CHARLOTTE, N.C. -- Here s a story that might inspire you to stop procrastinating.
Mitzi Gellman is a busy woman. She s head of Habitat for Humanity in Hickory, a single mother of two grown children, an avid photographer, a director on a couple of boards and has an elderly mother in hospice care.
So, from time to time, she puts things off.
A couple of weeks ago, she realized she hadn t made her annual contributions to some favorite causes. So she clicked on the Charlotte in 2012 website and entered a national contest with her contribution.
Last week, she says, she learned she s one of six winners.
Her prize? A hotel room in Charlotte, convention credentials for two and a face-to-face with none other than President Barack Obama and Michelle.
You re kidding me! she told Jackie Batemen, who called her with the news from Charlotte in 2012. I never win anything!
When she let it soak in, Gellman says she was over the moon.
She ll meet with the First Couple sometime this week, on a so-far-undisclosed day (maybe Wednesday? maybe Thursday?) at a so-far-undisclosed time.
Pedicure? Check. Manicure? Check.
A new black and gray Calvin Klein dress. Very sophisticated, she says. Which is not me.
Habitat work opened her eyes
Gellman s concerns typically run much deeper than clothes and colorful nails. Housing for the poor, for example. Affordable health care for all, for another. As well as her mother s comfort and her children s educational pursuits (her son is in the School of Public Health at UNC Chapel Hill; her daughter graduated from UNC and is in a UNC Charlotte graduate program in health care administration).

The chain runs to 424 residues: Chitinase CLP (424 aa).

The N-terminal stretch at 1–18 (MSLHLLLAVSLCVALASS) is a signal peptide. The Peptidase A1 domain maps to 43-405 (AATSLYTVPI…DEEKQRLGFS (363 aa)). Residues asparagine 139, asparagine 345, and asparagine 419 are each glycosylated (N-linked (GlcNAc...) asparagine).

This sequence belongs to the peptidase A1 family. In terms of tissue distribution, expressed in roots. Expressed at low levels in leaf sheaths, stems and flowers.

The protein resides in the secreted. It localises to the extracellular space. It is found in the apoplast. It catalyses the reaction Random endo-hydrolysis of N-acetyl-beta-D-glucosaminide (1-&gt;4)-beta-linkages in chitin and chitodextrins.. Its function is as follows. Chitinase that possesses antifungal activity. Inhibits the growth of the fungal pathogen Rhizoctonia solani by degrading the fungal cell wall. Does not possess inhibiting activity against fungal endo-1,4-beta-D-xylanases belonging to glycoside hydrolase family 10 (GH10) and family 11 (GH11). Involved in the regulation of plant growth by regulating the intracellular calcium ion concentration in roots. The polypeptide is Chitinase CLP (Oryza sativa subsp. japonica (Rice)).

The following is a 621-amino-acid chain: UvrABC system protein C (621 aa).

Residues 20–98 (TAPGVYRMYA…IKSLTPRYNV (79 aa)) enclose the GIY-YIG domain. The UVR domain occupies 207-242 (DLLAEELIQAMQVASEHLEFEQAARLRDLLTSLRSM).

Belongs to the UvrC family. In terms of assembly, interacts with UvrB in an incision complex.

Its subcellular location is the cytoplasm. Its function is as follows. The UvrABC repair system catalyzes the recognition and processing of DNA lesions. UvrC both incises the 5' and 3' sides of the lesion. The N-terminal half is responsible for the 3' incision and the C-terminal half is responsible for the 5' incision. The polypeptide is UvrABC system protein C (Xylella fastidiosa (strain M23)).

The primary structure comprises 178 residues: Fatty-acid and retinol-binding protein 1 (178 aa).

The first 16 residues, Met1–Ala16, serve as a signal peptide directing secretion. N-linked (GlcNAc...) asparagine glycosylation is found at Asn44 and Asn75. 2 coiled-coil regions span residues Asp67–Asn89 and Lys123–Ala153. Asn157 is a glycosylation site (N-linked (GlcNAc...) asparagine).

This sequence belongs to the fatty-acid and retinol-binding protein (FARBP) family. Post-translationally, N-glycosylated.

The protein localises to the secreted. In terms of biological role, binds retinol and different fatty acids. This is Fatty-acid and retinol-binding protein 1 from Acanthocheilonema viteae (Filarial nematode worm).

Speaking of kids, which one will she take? Neither, says Gellman. They re both very political, she says, so it wouldn t be fair to choose.
Instead, she s taking a friend, Tami Abernathy, whom she met years ago through her work with Habitat.
Spending 17 years in the world of Habitat will open your eyes to a few things.
Gellman, who s 53, says she sometimes talks with people who ve never known anyone too poor to afford health care. She quickly sets them straight, asking them to imagine a person unable to afford a hip replacement, going on day after day in pain, unable to walk.
I know people like that, she says. When you do, you understand the importance of the health care bill.
Gellman: Needs aren t partisan
Gellman s been with Habitat for 17 years, which, she says, gives her perspective on how housing can change lives.
You watch them go through the entire process from filling out an application (for a Habitat house) to going to the classes they have to attend, to watching them drive that first nail, to the completed house.
You meet moms when they re pregnant, and you have the chance to see their kids go to college. It s amazing, she says. It truly is amazing.
The tough part, Gellman says, is not having enough money to build the houses for all those who need them. Donations in Hickory, she says, are down about 60 percent from 2008.
Habitat, she says, is one of those great organizations that s not Republican or Democrat. It s about giving people a hand up, not a handout. It s about independence.
And what will she say to Obama?
I haven t drilled it down to the details, she says. The first thing is to thank him. Thank him for his service. It s a tough job.
And if our president knows anything about Mitzi Gellman, he ll thank her, too.